Archive for August, 2010

The past in color

By Razib Khan | August 26, 2010 1:11 am

I don’t know about you, but I have a weird mental problem whereby my visual model of the past is strongly shaped by the constraints on the various representational modes which preserve images from a particular era. For example, the paintings of the 18th century shape how I imagine the 18th century, while the black and white photos of the early 20th century tend to drain color out of that period from my mind’s eye. So it’s always of interest to me when extremely old color photographs are discovered. A reminder to my subconscious that the past looked just like the present in many ways. But this set from The Boston Globe are so good that it’s mind blowing. All the images are from between 1909 and 1912, and within the boundaries of the Russian Empire.

Here’s a sample:

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Inbreeding in the Persian Gulf

By Razib Khan | August 25, 2010 5:01 pm

On the heels of my post on cousin marriage, I thought readers might find this article on genetic screening in the United Arab Emirates of interest. One way to tackle the problem of genetic diseases which emerge out of consanguineous unions apparently isn’t to discourage the unions themselves, but dodge the outcomes. So pre-implantation screening of eggs as well as selective abortion of fetuses both seem to be options being evaluated. Aside from the costs, especially in the former case (though abortions are not without risk, and the initial stages of pregnancy are an investment of time as well), I still think there are long term problems with this. But first, Alan Bittles (who produced the map in the previous post) points to a major shortfall of a simple do-not-marry-cousins heuristic in this case:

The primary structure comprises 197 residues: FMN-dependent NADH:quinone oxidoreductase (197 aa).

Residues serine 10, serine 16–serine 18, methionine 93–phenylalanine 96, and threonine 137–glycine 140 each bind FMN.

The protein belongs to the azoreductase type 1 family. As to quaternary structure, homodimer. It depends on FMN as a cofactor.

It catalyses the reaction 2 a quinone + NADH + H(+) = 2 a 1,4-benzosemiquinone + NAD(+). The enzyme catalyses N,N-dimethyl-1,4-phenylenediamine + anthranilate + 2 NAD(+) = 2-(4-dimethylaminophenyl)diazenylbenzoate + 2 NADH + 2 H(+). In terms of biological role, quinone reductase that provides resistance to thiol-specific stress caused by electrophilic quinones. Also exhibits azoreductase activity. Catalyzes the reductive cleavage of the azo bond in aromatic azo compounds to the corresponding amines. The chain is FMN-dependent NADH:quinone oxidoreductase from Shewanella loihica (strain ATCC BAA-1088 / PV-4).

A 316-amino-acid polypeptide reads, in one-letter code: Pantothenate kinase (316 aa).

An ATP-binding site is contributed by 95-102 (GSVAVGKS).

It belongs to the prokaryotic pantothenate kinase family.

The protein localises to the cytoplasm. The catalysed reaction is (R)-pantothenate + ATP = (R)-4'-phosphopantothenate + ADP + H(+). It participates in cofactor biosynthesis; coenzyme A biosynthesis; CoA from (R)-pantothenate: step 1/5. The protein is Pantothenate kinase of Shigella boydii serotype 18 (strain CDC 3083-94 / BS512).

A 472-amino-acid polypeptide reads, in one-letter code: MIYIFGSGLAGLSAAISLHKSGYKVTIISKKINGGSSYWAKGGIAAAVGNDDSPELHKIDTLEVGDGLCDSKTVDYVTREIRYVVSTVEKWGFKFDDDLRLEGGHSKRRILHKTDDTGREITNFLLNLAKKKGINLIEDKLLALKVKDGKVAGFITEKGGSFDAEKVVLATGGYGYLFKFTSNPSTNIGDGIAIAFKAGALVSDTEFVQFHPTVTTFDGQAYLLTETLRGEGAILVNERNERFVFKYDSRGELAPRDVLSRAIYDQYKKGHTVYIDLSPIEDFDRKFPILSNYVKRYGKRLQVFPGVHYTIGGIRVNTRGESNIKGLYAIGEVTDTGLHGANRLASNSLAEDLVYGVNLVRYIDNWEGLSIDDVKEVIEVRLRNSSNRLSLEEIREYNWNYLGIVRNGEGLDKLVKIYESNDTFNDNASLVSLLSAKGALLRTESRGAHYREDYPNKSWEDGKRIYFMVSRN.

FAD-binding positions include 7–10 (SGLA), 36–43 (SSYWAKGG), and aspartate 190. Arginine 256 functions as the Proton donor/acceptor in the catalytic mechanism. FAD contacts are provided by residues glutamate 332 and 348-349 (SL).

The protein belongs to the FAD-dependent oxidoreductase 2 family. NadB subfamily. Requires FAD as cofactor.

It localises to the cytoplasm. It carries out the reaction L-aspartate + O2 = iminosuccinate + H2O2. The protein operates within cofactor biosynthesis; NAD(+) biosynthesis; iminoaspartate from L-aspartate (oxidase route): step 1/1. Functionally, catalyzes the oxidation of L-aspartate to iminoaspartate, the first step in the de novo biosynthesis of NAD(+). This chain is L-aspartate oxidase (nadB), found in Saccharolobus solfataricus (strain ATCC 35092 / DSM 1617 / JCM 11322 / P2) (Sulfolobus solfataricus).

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CATEGORIZED UNDER: Culture, Genetics
MORE ABOUT: Culture, Inbreeding

E. O. Wilson against Hamiltonian inclusive fitness

By Razib Khan | August 25, 2010 3:27 pm

There is a new paper in Nature which is a full frontal attack on the utility of William D. Hamilton’s inclusive fitness framework in explaining eusociality. Martin A. Nowak, Corina E. Tarnita, & Edward O. Wilson are the authors. Wilson is famous in large part for his authorship of Sociobiology: The New Synthesis, and is arguably the doyen of American organismic biology. He is both an active scientist, and, a premier public intellectual. So with that in mind, I notice that Dienekes Pontikos alludes to “E.O. Wilson’s change of mind about group selection.” This is conventional wisdom, but it is I think wrong (though from what I can tell Wilson has not done much to disabuse the press of the notion). In Defenders of the Truth Ullica Segerstrale notes that Wilson did not expunge group selection thinking even in Sociobiology. In Evolution for Everyone David Sloan Wilson recounts that it was in fact E. O. Wilson who pointed out a group selective interpretation of data he was presenting at a conference, helping to push him early on in a rather unfashionable direction. From what I have heard Wilson always believed that the empirical data was not adequately explained by a pure inclusive fitness model, and simply waited until things shook out before pushing back with more theoretically trained colleagues who had the same skepticism.